Usually, in the construction process, potable water is used, which can be replaced with wastewater. This process will not only save clean water but will also help to clean wastewater by evaporation of wastewater during the brick burning process.
The primary goal of this article is to overcome this deficiency in the literature. Previously wastewater has only been used in the development of concretes [21,22,23,24,25,26,27,28,29,30,31], and only olive oil mill wastewater has been tested for the development of clay brick [32,33]. However, mass production is not possible with such sources of water in the case of bricks. Thus, domestic wastewater, which is the largest source of wastewater around the world is proposed to be utilized for the mass production of clay bricks. This process will work in parallel to the circular economy concept.

2. Research Methodology

The itemized strategic system for the development and strength investigation of created material [21,22,24,34] using different water resources is given in Figure 2.
As per the established concept of concrete development and strength analysis, the following steps were performed to develop the concrete with help of groundwater, surface water, and wastewater, and later, they were tested according to standard procedures [21,22,24,34].

2.1. Manufacturing of Bricks

The method involved with assembling brick blocks is performed in a few phases. These are recorded beneath. Each stage has its particular significance.
P 1. Choice of the water samples for brick development.
P 2. Choice of the reasonable kind of brick earth.
P 3. Arrangement and tempering of mud.
P 4. Forming or embellishment of brick block units.
P 5. Drying of formed brick blocks.
P 6. Cooling and burning of brick blocks.
Good quality building bricks cannot be made from every type of earth or soil. As a general statement, it may be said that soil (earth), which contains four parts of clay, and one part of sand, is suitable for making bricks.

2.2. Basic Materials

2.2.1. Clay

The primary fine-grained natural material that is used for brick specimen preparation is clay (soil), which is locally and easily available. Clay also contains traces of metal oxides and organic matter. The nature of clay is plastic because it shows non-plastic, brittle, and hard properties upon drying or firing due to the water content. The clay used in this study was taken from the kiln situated in Multan City, Pakistan. Due to the mechanical and durability characteristics of fired clay bricks, the sieve analysis of soil is very significant, and the porosity of brick specimens is affected due to the size of soil particles [35,36]. The particle size distribution curve [37] is shown in Figure 3.
The color of clay can depend upon the content of raw materials found in soil with the help of sieve analysis. Many occurring rocks and deposits in the world also contain silt and clay. Dissimilarity among clay and silt varies by discipline because silt contains large particle diameters compared with clay. The geological composition of raw materials in the soil is listed in Table 1.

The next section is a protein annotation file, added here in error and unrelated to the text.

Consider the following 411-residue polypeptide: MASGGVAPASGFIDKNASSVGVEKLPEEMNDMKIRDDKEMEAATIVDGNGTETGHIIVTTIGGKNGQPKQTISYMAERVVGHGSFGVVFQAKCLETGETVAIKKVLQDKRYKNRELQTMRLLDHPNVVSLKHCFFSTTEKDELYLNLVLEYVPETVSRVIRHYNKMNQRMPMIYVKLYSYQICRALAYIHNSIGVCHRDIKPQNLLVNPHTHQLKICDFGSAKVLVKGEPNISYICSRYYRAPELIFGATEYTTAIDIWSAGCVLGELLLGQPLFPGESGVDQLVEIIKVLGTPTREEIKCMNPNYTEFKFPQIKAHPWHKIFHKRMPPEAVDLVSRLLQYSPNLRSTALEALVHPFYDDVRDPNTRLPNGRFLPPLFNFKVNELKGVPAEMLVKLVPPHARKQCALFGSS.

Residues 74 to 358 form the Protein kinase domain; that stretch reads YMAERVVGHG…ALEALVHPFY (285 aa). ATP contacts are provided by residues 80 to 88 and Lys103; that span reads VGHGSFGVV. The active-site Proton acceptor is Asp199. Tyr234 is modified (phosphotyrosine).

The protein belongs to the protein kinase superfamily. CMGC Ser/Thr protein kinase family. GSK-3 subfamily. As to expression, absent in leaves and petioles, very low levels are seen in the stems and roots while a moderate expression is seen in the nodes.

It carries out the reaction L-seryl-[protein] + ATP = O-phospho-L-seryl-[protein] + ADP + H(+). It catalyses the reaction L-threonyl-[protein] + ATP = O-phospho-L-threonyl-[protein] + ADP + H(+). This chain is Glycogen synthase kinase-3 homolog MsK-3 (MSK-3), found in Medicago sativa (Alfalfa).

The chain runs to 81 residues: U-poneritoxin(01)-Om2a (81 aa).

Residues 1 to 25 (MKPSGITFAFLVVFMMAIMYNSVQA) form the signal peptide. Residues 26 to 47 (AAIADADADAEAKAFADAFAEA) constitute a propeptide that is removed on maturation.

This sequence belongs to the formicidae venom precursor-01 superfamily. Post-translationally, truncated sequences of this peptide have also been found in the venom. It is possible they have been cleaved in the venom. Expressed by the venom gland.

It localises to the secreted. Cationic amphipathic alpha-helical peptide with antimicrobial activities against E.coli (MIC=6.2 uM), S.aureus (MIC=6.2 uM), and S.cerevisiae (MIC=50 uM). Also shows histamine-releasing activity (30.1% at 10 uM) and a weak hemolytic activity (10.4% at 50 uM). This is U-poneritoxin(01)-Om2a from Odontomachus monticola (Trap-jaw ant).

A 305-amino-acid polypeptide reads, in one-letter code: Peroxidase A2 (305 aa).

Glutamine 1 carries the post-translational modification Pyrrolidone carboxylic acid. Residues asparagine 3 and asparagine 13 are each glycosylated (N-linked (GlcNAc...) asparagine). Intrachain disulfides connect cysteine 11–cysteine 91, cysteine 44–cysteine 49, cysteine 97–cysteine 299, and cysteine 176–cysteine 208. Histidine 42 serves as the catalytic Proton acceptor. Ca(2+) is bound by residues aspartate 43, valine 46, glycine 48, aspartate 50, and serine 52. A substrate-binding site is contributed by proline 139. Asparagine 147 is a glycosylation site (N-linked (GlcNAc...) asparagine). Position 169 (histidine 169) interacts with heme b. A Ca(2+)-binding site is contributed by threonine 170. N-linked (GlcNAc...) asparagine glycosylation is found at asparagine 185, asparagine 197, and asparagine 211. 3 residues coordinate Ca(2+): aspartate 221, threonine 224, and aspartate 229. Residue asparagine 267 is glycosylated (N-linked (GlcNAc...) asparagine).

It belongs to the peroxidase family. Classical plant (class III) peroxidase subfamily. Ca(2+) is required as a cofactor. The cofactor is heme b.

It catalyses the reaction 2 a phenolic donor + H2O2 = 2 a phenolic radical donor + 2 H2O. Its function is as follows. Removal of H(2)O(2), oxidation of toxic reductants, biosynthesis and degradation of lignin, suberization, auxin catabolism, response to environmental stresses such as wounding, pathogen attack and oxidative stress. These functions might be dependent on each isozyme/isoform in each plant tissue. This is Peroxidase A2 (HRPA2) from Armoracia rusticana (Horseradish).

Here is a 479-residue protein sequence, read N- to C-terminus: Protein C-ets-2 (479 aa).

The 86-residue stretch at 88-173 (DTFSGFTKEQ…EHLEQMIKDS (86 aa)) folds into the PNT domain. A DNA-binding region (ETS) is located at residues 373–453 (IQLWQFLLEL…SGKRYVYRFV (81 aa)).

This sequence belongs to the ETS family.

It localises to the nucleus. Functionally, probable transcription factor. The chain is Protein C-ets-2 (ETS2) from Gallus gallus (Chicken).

2.2.2. Mixing Water

Water is an important constituent for brick manufacturing. In this experimental work, two types of water were used; the first is groundwater or tap water that was obtained from 250 feet under the ground level; the second is wastewater that was obtained from local source. On daily basis, this sewage water is disposed of into the Naubahar Canal as wastewater. At present, the wastewater is collected from this disposal point. The chemical analysis tests of water, such as the total suspended solids (T.S.S), pH, conductivity, total dissolved solids (T.D.S), etc. are to be conducted on all types of water samples to investigate their characteristics. The results of this analysis according to World Health Organization (WHO) [38] and Environmental Protection Agency (EPA) [39] are shown in Table 2.
The results of the chemical analysis indicated that the wastewater values were beyond the safe limits described by the WHO and EPA for drinking water. On the other hand, treatment and disposal of this harmful water is a primary issue that is faced by the whole world. Many techniques have been adopted to overcome and mitigate the effects of these waters on the environment. Many environmental and economic benefits are easily conquered after the utilization of this harmful water into bricks production to save a million liters of groundwater or drinking water that is used for daily brick production.

2.3. Mix Design and Sample Preparation

The mixed design criteria for brick preparation involve a combination of clay and water. Approximately 25% of water by total weight of clay is taken for the mixing of clay for brick preparation. First, the lumps of clay are broken to ensure that no lumps are found in the clay. After this, the water is added into dry clay and left in the mixture for 2–3 h to fill the voids for homogenous mixing. The brick mold size was 228 mm × 114 mm × 76 mm in this study [40].
After homogenous mixing, the clay lump is put into the mold, and sand is used for lump coating to avoid sticking to the mold. For drying purposes, the bricks are dried for 2–3 days by the heat of the sun then put into a kiln for 10 days to burn at a temperature of more than 1000 °C. For firing and production purposes, the common Hoffmann kiln is used in the manufacturing process as shown in Figure 4.